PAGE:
Wednesday, October 19, 2011

The Magic of Being a Senior?

At this time 50 years ago we were a couple months into the school year, the first quarter having been completed and report cards issued, I suppose, and there were three games remaining in the football season.  So how did you feel about being a "senior"?  If not in 61-62, whatever year it was that you were a senior?

Personally I don't recall feeling much one way or another.  King of the hill?  Doubtful.  Glad to have one year to go?  Dunno.  Sad that it would soon be over?  Doubtful.

Was it really an achievement to have made it into the 13th year?  Let's face it, much of the drill is simply to move on to the next year.  We didn't have to pass any competency test other than passing grades, weren't required to climb a certain hill or run faster than a speeding bullet.  Call me a realist or a cynic, either one, and if you beg to disagree with the theory, send an email to and let's discuss it!

Presumably everyone is happy to have made it through high school and research tells you that it's one of the milestones to financial success in life, but the feelings of being in the year itself?  Probably empty for the most part.  And now maybe a greater memory than the reality was.  What do you think?


  1. I came across an old saying last night watching Criminal Minds..."You leave the school but, the school never leaves you". Probably very true with most students but I don't believe to be true of all or we would have close to 100% participation with reunions.

    I am so looking forward to the 50th and I am going to make personal calls when it is announced to all those I have seen and those that did not make it. I was never close with Marilyn Weidler as well as several others and I have appreciated the opportunity of getting to know her; I want to be able to spend more time this next reunion with those that I didn't know that well.

    In so far as going on to the 13th year. We in California had to start testing in 11th grade for 4 year colleges and our senior year if you wanted to go to a JC (english and math placement tests to check your levels). I chose to go to work. My only desire was to be either a CIA agent or an attorney such as Perry Mason and I did not want to defend criminals - you couldn't survive on protecting the innocent ones!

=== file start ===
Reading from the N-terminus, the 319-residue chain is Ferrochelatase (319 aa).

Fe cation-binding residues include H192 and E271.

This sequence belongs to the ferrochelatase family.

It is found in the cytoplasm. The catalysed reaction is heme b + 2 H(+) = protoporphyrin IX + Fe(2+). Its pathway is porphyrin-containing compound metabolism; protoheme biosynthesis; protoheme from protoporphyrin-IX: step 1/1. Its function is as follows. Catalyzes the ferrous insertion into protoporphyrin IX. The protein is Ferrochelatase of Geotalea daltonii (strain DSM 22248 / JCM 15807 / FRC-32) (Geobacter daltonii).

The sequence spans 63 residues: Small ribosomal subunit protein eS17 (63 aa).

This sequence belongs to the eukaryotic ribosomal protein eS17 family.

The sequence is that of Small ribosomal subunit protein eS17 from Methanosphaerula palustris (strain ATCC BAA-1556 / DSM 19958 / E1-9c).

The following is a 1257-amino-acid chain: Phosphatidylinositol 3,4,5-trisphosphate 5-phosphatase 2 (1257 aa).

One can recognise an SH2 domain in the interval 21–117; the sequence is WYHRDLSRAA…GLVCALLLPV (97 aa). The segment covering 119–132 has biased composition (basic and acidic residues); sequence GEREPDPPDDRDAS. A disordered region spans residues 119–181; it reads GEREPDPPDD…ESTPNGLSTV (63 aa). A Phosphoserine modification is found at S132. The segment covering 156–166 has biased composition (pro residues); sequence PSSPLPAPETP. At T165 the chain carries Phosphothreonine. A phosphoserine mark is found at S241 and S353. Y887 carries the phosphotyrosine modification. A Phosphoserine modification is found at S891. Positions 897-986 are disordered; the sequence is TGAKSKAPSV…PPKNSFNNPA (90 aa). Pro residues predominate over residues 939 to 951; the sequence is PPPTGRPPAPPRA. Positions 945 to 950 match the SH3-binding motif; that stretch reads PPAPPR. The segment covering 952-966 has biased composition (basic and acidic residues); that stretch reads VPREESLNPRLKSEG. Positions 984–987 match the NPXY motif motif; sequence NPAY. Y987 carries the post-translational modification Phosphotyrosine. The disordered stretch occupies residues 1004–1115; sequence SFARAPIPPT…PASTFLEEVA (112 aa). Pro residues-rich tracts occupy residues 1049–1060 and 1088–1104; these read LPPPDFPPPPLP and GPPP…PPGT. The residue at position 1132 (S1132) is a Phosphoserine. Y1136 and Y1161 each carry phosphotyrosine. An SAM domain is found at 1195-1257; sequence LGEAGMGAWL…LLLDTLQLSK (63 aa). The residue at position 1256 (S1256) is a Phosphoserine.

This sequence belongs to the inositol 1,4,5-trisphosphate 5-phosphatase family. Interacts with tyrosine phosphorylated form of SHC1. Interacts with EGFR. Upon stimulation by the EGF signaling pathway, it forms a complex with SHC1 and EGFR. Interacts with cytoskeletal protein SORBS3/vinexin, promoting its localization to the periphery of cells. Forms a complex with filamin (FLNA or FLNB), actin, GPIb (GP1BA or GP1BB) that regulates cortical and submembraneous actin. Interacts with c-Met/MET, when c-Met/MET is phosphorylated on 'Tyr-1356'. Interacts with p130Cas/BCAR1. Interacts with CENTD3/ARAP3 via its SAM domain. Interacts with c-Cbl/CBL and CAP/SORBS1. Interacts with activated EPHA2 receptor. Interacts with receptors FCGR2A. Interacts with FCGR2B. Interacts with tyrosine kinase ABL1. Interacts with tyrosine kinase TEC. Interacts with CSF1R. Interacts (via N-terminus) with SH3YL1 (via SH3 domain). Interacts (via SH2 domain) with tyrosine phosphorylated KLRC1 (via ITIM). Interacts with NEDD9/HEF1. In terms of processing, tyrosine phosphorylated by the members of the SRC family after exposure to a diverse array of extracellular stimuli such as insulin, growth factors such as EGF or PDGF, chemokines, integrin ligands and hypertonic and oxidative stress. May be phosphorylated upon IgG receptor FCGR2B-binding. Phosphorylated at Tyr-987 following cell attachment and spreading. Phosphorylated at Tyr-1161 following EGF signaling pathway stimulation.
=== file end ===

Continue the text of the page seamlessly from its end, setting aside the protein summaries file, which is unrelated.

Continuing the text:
2. Yeah, that Marilyn Weidler. She hardly ever spoke 2 words to me in HS and I kept trying to engage her in conversation and she ignored me! Kidding!!! What I mean is she's the perfect example of the classmate I never got to know, and over the past 18 months she's one of several who make me laugh and appreciate what we lived through.

    Stan Arendts is another one - and I was just thinking this afternoon that it wasn't until our senior year in track that I kind of got to know Stan, Arlyn, and the other guys from Kensett. You know - 30 days before the end of our final year. But it's never too late to catch up.

    I don't know that it's the school per se - it's the people in the school who were special. From Richard Holstad's interaction with classes before and after ours I can tell we're not the only classmates who have fond memories, and are perhaps fleshing them out today. It's been a pleasure!

    As far as going on to the next level, perhaps I was naive, or was never given much indication of what I should expect - or both. I still don't know what I want to do when I grow up so it's a good thing my income doesn't depend on that anymore. I wasn't given much career guidance either, and in fact just kind of happened into that path. I remember my dad telling me one time not to go into farming, and that's the extent of it.

    It's a routine story: too soon old, too late smart, but it is what it is.

  3. I typed my name in the search box and this story came up. I haven't seen it before. No, I don't remember ever speaking to you in high school, Lee. Other than our play in 5th grade that we were in about "beating the rugs" in Mrs. Opheim's class. We maybe didn't have many classes together either, as my favorites were home ec & business courses. Anyway will make up for it next summer. OK?

  4. Indeed we will make up next summmer. Was it also in that same "presentation" for Mrs. Opheim that two girls came onstage carrying satchels, set them down, stepped over them, started singing in very scratchy voices and then said, "We can't sing, we just got over the GRIP!"


Note: Only a member of this blog may post a comment.